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I was on holiday over the Christmas holidays, and was sat in the airport awaiting our plane back to England, looking out of the large window which over looked aircraft that have just landed and the passengers get of, when a Boeing 737-800 turned up, looking at its left engine (I could not see the right engine from my viewpoint), I saw a clear liquid leaking from the bottom of it, what was this liquid, and were might it of come from?

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source: wikipedia

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I have circled were I think the liquid came from on the left engine in the picture above.

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    $\begingroup$ It was the tears of all the flight crew who you made work over christmas! $\endgroup$ – Jamiec Jan 5 '17 at 15:45
  • $\begingroup$ If you could point out exactly where the liquid was coming from, that could help. The nacelle has drains for condensation, fuel, hydraulic fluid, and engine oil. If you're sure it was totally clear that narrows it down. $\endgroup$ – fooot Jan 5 '17 at 15:49
  • $\begingroup$ Feel free to add it to your question $\endgroup$ – fooot Jan 5 '17 at 16:20
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    $\begingroup$ Probably condensation, especially if the engine was hot from running and it was a coolerish day outside. Just like your car leaking water (condensation) from it's engine/ac system when you park it. $\endgroup$ – SnakeDoc Jan 5 '17 at 17:01
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    $\begingroup$ Related: CFM56-7 drain system $\endgroup$ – mins Jan 5 '17 at 19:56
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There is really no telling without being there & getting a sample of the fluid. A mechanic can tell the differnce between hydraulic fluid vs engine oil vs fuel vs etc, but the place where any of them would come out is essentially the same spot under the engine.

In general, any of the above is uncommon but far from unheard of, and in small amounts is no big deal. The fittings aren't supposed to be leaking, so a mechanic will probably end up fixing whatever it was, but the hazard from a few drops just isn't all that great. Sure, the idea of "oh, just a fuel leak, no big deal" intuitively sounds pretty bad, but the fact of the CFM engine is that the motor is incredibly tolorant of this sort of thing with nothing bad actually happening. It needs to be checked out because something isn't exactly right, but there would have to be several other things go wrong as well (each of which is pretty rare) before anything bad actually happens.

Some lines are allowed no leakage at all, while others actually do have a "drops per minute" limit for what is allowed without needing maintenance action. Not being a 737 mechanic, I couldn't tell you offhand which fluids are in which category. If I see it leaking, I call the mechanic & he can sort it out.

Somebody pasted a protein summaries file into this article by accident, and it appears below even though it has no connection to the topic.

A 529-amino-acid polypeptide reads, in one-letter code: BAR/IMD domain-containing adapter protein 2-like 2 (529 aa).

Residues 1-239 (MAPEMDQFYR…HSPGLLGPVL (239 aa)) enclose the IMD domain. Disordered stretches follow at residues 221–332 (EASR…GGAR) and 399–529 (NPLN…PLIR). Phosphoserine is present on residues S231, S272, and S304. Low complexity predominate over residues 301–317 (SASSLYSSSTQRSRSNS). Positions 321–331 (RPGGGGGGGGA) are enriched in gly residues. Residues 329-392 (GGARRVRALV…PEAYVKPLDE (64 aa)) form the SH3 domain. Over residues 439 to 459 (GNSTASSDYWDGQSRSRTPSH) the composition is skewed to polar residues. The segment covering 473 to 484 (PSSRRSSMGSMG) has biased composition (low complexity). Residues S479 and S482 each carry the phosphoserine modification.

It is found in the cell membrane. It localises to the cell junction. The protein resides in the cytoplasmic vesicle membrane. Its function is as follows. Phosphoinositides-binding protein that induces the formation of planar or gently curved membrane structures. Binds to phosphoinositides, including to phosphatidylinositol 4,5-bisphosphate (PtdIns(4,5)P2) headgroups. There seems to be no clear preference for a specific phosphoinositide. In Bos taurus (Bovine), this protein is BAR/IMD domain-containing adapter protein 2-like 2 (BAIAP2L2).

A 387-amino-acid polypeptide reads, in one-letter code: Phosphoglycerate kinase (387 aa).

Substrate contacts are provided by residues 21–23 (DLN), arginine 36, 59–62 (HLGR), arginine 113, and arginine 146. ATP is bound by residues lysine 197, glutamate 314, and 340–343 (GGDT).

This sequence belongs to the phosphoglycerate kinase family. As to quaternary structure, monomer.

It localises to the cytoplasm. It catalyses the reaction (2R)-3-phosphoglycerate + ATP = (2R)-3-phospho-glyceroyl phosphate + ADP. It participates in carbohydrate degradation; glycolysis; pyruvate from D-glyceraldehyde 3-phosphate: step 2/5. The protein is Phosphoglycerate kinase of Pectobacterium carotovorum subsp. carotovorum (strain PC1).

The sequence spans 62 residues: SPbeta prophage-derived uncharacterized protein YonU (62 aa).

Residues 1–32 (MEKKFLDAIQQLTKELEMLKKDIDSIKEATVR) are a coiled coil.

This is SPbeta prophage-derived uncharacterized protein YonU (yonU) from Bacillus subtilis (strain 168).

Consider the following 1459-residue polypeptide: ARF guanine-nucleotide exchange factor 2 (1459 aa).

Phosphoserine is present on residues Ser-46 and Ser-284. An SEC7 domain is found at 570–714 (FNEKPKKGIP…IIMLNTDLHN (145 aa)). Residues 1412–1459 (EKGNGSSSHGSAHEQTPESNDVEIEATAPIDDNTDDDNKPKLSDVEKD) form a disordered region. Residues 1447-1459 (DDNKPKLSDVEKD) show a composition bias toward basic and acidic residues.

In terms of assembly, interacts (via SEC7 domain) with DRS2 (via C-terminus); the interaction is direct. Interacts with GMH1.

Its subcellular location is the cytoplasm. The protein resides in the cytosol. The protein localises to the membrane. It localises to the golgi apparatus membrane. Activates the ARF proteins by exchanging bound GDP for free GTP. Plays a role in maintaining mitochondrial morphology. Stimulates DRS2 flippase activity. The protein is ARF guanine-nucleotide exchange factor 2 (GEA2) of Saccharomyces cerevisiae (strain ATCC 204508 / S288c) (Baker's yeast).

Of course, in the days of the big radial engines, the saying was that when it's leaking, that means there's still fluid in it, and when it stops dripping, THAT is what's bad, because that means you don't have any more oil!

We're a long, long ways from those old days!

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It is okay to ask the question "What is that fluid," but do not under any circumstances catch a drop with a finger and test it with your nose.

The A7E was the light attack aircraft aboard US carriers during its day. As an older aircraft it had what we called a "piss tube." Newer aircraft have greener solutions to the problem of human waste. The piss tube was a funnel secured below the pilots feet in the cockpit that terminated at a small outlet hole on the fuselage. While flying, the Venturi effect created a soft vacuum that pulled the urine outside the aircraft.

I never used it because you had to do all sorts of contortions. You were in a 4-point harness with a g-suit, your bulky survival vest, and then the flight suit. A squadron mate of mine on the other hand was an expert at using the technology.

He was on the deck one night turning and getting ready to launch when he decided he had to pee. The Plane Captain had all his checks done and he was just waiting. He pissed in the tube and shortly after that the Plane Captain was motioning him. His signs suggested that he had a leak from the fuselage. The pilot waved the approaching Plane Captain off frantically, but to no avail. The Plane Captain caught a bit of the liquid on a finger and brought it to his nose. Case solved.

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  • $\begingroup$ That's just known as "water sports" to some! And in a desert survival class I took, they took great pains to remind us that urine is sterile and perfectly safe to drink. $\endgroup$ – Terry Jan 9 '17 at 0:08

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